Sunday, June 29, 2008

A Purse from Juice Boxes

A purse from juice boxes?? I couldn't believe it either when I saw it. I also saw a green grocery bag made out of juice boxes for sale. They wanted almost $40 for it but then I found these directions to make bags and purses and figure we can adapt them to make any size.

Juice Pouch Lunch Bag

Wednesday, June 25, 2008

Brown Paper Mailers

The question is, what do you do with all those paper bags you acquired before you started using green bags? I can't take credit for this idea, someone sent me some crocheted squares for a charity project I was working on in a mailer like this. I recycle most of the mailers and boxes I receive things in (some can't be "saved") simply be blacking out addresses, tearing off lables and writing the new addresses on the back. Often, I still don't have enough so I decided to make some out of brown paper shopping bags.

First cut down one side and cut off the bottom and spread out.
They're going to be folded in half so decide how big you want your mailer to be. I'm going to be using them to mail out my green bags. It would kind of be wrong to use new mailers to mail these out, don't you think?
Fold them in half, then using a wide zigzag stitch on your sewing machine, sew down the two sides, leaving one side open.
Put your items in the mailer and sew up the last side (be sure you don't sew the items your mailing... LOL). Address and mail!!

Cassette Tape Crocheting

I haven't done it yet but I've seen the patterns for crocheting with cassette tapes. One of my readers asked what you could make using the tape so I did a search and found these, but use your imagination I'm sure there's a lot more that can be made with it.

Cassette Tape Evening Bag

Cassette Tape Barbie Halter Dress

IPod Cozy

And to use the empty cases (LOL)
Cassette Tape Wallet

Monday, June 23, 2008

Another Contest!!

Contest is closed, th winners are:
1. Poolesd
2. Deb in Kansas
3. Kim Lincoln

Please email me at debsstuff55 at yahoo dot com with your address so I can send you your bag.

OK, I'm going to do it again. I have three more green grocery bags to give away! All you have to do is leave a comment, then come back here next Weds. (July 2nd) to see if you've won. I have only heard from one of the winners from the last contest and really want to give these away so check back to see if you've won.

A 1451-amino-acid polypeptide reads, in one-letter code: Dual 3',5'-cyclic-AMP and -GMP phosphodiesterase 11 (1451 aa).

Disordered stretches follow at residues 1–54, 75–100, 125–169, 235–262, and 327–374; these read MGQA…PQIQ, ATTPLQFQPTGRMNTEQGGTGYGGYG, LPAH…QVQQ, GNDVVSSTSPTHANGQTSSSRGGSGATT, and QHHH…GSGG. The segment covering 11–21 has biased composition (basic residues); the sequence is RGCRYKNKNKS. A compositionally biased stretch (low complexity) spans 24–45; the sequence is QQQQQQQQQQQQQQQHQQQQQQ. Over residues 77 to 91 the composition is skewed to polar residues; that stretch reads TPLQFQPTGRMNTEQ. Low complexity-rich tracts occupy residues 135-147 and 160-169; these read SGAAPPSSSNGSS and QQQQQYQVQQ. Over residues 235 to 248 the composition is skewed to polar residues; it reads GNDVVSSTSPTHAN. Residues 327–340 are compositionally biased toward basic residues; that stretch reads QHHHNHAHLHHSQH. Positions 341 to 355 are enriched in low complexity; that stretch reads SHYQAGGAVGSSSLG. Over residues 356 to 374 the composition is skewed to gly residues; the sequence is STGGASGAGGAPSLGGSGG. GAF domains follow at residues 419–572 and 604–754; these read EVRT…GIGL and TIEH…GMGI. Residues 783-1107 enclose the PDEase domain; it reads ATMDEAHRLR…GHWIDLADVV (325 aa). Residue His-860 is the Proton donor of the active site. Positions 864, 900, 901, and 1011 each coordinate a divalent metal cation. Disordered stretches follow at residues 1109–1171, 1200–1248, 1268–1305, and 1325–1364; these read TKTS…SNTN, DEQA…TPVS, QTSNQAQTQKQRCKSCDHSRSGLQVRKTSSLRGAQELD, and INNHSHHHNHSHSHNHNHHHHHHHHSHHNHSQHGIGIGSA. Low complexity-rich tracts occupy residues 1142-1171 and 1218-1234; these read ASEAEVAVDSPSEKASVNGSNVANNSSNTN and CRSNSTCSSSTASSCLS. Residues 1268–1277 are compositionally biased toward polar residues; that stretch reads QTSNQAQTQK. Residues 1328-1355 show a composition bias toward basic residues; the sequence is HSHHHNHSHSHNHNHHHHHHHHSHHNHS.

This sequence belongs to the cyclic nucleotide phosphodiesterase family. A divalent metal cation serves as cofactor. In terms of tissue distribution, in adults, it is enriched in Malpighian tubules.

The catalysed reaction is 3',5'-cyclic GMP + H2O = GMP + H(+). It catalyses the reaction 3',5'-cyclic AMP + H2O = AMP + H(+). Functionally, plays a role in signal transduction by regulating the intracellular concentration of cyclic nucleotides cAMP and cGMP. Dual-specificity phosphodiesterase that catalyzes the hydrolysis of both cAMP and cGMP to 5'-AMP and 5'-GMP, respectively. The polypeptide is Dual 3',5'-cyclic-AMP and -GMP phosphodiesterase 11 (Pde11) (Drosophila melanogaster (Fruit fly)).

Now all you have to do is comment but I would love to hear what you've done recently to go green.
In case you didn't read the comments from the last contest here is a sampling of quotes about using fabric grocery bags from my readers:
"my mom and I use (9) reusable bags for our groceries and use at other stores too"
" I have read a lot recently on the damage plastic bags do to our planet in the long term and was completely disgusted. I had no idea it was as horrid as it is."
"I love using cloth bags instead of plastic. I bought a bunch until I could make some of my own."
"I love using bags over paper and plastic and save all my plastic just for making bags too."
"I am making an attempt at not getting any more plastic or paper bags when I go shopping. I either ask for no bag or take my reusable one's from Trader Joe's.'

Saturday, June 21, 2008

Recycled Kids Crafts

I haven't had young children in the house for a long time now, but I remember way back when, when mine were young using stuff we had around the house for craft projects. We didn't call it recycling back then but we did call it saving money. I had one cabinet set aside for things like toilet paper and paper towel rolls, egg cartons, paper (especially colored paper) from junk mail that only had printing on one side and on and on. The craft projects we made from them would keep the kids busy for hours. So set aside a place to collect these things and let your kids use their imagination! To get you started, I've included some links for kid's recycled crafts:

Crafts-Recycling and Reusing Materials

Family Corner Recycled Kids Crafts

Recycling Crafts

Recycled Kids Crafts

oh where, oh where are my contest winners?

It's been five days now and none of my winners have contacted me! Again, they are: